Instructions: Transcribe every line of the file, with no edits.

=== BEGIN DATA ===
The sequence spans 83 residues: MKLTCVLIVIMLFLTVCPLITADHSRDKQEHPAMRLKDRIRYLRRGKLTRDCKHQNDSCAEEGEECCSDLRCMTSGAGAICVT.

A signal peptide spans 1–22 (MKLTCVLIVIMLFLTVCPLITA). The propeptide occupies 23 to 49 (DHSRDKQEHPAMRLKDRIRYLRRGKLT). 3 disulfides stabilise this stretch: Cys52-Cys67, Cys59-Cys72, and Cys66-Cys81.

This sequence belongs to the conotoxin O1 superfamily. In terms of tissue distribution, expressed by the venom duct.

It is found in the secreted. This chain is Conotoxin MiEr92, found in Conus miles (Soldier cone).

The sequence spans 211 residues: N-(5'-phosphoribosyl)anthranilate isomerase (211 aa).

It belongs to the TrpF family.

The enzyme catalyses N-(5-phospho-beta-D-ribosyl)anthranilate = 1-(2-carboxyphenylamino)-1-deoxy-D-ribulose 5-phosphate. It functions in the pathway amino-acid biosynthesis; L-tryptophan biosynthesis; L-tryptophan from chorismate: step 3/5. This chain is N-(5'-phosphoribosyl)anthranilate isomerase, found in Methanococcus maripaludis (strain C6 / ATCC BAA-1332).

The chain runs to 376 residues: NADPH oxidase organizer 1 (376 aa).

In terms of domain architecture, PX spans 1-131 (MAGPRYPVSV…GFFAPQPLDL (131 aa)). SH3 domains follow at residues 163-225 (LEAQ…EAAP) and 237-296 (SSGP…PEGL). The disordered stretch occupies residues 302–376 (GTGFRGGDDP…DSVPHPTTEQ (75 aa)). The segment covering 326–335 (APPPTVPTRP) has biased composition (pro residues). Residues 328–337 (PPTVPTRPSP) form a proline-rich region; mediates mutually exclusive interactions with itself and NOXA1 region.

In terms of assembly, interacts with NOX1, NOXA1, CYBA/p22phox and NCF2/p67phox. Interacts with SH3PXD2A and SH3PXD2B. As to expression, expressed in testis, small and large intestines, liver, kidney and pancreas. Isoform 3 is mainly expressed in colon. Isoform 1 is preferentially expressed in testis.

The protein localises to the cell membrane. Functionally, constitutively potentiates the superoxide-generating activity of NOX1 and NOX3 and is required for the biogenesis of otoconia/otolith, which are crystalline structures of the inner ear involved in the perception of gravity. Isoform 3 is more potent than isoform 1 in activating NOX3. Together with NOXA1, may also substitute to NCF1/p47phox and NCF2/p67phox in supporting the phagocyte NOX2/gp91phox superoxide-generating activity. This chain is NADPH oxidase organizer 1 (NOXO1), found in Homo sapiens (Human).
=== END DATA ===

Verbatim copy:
The sequence spans 83 residues: MKLTCVLIVIMLFLTVCPLITADHSRDKQEHPAMRLKDRIRYLRRGKLTRDCKHQNDSCAEEGEECCSDLRCMTSGAGAICVT.

A signal peptide spans 1–22 (MKLTCVLIVIMLFLTVCPLITA). The propeptide occupies 23 to 49 (DHSRDKQEHPAMRLKDRIRYLRRGKLT). 3 disulfides stabilise this stretch: Cys52-Cys67, Cys59-Cys72, and Cys66-Cys81.

This sequence belongs to the conotoxin O1 superfamily. In terms of tissue distribution, expressed by the venom duct.

It is found in the secreted. This chain is Conotoxin MiEr92, found in Conus miles (Soldier cone).

The sequence spans 211 residues: N-(5'-phosphoribosyl)anthranilate isomerase (211 aa).

It belongs to the TrpF family.

The enzyme catalyses N-(5-phospho-beta-D-ribosyl)anthranilate = 1-(2-carboxyphenylamino)-1-deoxy-D-ribulose 5-phosphate. It functions in the pathway amino-acid biosynthesis; L-tryptophan biosynthesis; L-tryptophan from chorismate: step 3/5. This chain is N-(5'-phosphoribosyl)anthranilate isomerase, found in Methanococcus maripaludis (strain C6 / ATCC BAA-1332).

The chain runs to 376 residues: NADPH oxidase organizer 1 (376 aa).

In terms of domain architecture, PX spans 1-131 (MAGPRYPVSV…GFFAPQPLDL (131 aa)). SH3 domains follow at residues 163-225 (LEAQ…EAAP) and 237-296 (SSGP…PEGL). The disordered stretch occupies residues 302–376 (GTGFRGGDDP…DSVPHPTTEQ (75 aa)). The segment covering 326–335 (APPPTVPTRP) has biased composition (pro residues). Residues 328–337 (PPTVPTRPSP) form a proline-rich region; mediates mutually exclusive interactions with itself and NOXA1 region.

In terms of assembly, interacts with NOX1, NOXA1, CYBA/p22phox and NCF2/p67phox. Interacts with SH3PXD2A and SH3PXD2B. As to expression, expressed in testis, small and large intestines, liver, kidney and pancreas. Isoform 3 is mainly expressed in colon. Isoform 1 is preferentially expressed in testis.

The protein localises to the cell membrane. Functionally, constitutively potentiates the superoxide-generating activity of NOX1 and NOX3 and is required for the biogenesis of otoconia/otolith, which are crystalline structures of the inner ear involved in the perception of gravity. Isoform 3 is more potent than isoform 1 in activating NOX3. Together with NOXA1, may also substitute to NCF1/p47phox and NCF2/p67phox in supporting the phagocyte NOX2/gp91phox superoxide-generating activity. This chain is NADPH oxidase organizer 1 (NOXO1), found in Homo sapiens (Human).